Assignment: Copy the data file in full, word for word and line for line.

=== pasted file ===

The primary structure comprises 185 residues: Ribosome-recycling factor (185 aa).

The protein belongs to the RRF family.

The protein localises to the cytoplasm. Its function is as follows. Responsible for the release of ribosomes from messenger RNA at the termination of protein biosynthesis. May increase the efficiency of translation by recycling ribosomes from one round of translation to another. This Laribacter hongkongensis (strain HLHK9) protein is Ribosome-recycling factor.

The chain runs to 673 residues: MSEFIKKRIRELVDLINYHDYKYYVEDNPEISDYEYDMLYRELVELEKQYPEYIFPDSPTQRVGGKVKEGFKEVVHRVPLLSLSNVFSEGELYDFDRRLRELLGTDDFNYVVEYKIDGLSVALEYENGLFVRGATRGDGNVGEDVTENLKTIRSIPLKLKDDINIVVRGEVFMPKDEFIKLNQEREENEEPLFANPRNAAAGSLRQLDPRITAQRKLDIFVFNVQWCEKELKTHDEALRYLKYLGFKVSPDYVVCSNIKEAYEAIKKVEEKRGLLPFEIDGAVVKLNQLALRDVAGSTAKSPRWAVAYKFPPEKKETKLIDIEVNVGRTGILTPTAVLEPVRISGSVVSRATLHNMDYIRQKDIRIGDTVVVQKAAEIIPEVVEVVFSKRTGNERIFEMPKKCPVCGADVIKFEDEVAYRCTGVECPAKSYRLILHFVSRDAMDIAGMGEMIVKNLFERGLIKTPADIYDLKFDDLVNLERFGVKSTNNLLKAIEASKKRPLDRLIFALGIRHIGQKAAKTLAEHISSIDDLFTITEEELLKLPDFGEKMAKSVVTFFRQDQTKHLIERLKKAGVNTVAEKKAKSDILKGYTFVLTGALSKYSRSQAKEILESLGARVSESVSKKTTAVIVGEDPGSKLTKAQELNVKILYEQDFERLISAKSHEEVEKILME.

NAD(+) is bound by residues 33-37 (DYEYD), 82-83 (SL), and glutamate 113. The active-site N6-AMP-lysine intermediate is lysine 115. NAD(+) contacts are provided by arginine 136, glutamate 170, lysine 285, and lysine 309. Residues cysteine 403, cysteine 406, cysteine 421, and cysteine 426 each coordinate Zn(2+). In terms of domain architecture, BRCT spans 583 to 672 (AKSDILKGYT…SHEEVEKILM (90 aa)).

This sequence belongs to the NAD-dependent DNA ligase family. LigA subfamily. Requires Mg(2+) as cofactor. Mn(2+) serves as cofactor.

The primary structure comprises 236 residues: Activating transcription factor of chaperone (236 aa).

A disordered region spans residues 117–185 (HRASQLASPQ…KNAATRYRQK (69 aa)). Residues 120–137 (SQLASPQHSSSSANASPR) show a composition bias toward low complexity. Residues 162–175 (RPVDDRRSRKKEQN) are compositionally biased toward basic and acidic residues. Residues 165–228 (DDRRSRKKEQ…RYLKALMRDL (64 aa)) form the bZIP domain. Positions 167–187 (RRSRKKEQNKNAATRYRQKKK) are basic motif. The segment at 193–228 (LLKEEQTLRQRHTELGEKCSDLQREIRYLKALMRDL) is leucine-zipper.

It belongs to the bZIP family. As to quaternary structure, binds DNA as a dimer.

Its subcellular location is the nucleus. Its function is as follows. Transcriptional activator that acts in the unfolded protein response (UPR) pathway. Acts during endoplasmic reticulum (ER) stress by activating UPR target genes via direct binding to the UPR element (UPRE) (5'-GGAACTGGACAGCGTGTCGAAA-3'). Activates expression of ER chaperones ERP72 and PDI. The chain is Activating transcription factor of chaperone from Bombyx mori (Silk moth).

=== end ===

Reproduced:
The primary structure comprises 185 residues: Ribosome-recycling factor (185 aa).

The protein belongs to the RRF family.

The protein localises to the cytoplasm. Its function is as follows. Responsible for the release of ribosomes from messenger RNA at the termination of protein biosynthesis. May increase the efficiency of translation by recycling ribosomes from one round of translation to another. This Laribacter hongkongensis (strain HLHK9) protein is Ribosome-recycling factor.

The chain runs to 673 residues: MSEFIKKRIRELVDLINYHDYKYYVEDNPEISDYEYDMLYRELVELEKQYPEYIFPDSPTQRVGGKVKEGFKEVVHRVPLLSLSNVFSEGELYDFDRRLRELLGTDDFNYVVEYKIDGLSVALEYENGLFVRGATRGDGNVGEDVTENLKTIRSIPLKLKDDINIVVRGEVFMPKDEFIKLNQEREENEEPLFANPRNAAAGSLRQLDPRITAQRKLDIFVFNVQWCEKELKTHDEALRYLKYLGFKVSPDYVVCSNIKEAYEAIKKVEEKRGLLPFEIDGAVVKLNQLALRDVAGSTAKSPRWAVAYKFPPEKKETKLIDIEVNVGRTGILTPTAVLEPVRISGSVVSRATLHNMDYIRQKDIRIGDTVVVQKAAEIIPEVVEVVFSKRTGNERIFEMPKKCPVCGADVIKFEDEVAYRCTGVECPAKSYRLILHFVSRDAMDIAGMGEMIVKNLFERGLIKTPADIYDLKFDDLVNLERFGVKSTNNLLKAIEASKKRPLDRLIFALGIRHIGQKAAKTLAEHISSIDDLFTITEEELLKLPDFGEKMAKSVVTFFRQDQTKHLIERLKKAGVNTVAEKKAKSDILKGYTFVLTGALSKYSRSQAKEILESLGARVSESVSKKTTAVIVGEDPGSKLTKAQELNVKILYEQDFERLISAKSHEEVEKILME.

NAD(+) is bound by residues 33-37 (DYEYD), 82-83 (SL), and glutamate 113. The active-site N6-AMP-lysine intermediate is lysine 115. NAD(+) contacts are provided by arginine 136, glutamate 170, lysine 285, and lysine 309. Residues cysteine 403, cysteine 406, cysteine 421, and cysteine 426 each coordinate Zn(2+). In terms of domain architecture, BRCT spans 583 to 672 (AKSDILKGYT…SHEEVEKILM (90 aa)).

This sequence belongs to the NAD-dependent DNA ligase family. LigA subfamily. Requires Mg(2+) as cofactor. Mn(2+) serves as cofactor.

The primary structure comprises 236 residues: Activating transcription factor of chaperone (236 aa).

A disordered region spans residues 117–185 (HRASQLASPQ…KNAATRYRQK (69 aa)). Residues 120–137 (SQLASPQHSSSSANASPR) show a composition bias toward low complexity. Residues 162–175 (RPVDDRRSRKKEQN) are compositionally biased toward basic and acidic residues. Residues 165–228 (DDRRSRKKEQ…RYLKALMRDL (64 aa)) form the bZIP domain. Positions 167–187 (RRSRKKEQNKNAATRYRQKKK) are basic motif. The segment at 193–228 (LLKEEQTLRQRHTELGEKCSDLQREIRYLKALMRDL) is leucine-zipper.

It belongs to the bZIP family. As to quaternary structure, binds DNA as a dimer.

Its subcellular location is the nucleus. Its function is as follows. Transcriptional activator that acts in the unfolded protein response (UPR) pathway. Acts during endoplasmic reticulum (ER) stress by activating UPR target genes via direct binding to the UPR element (UPRE) (5'-GGAACTGGACAGCGTGTCGAAA-3'). Activates expression of ER chaperones ERP72 and PDI. The chain is Activating transcription factor of chaperone from Bombyx mori (Silk moth).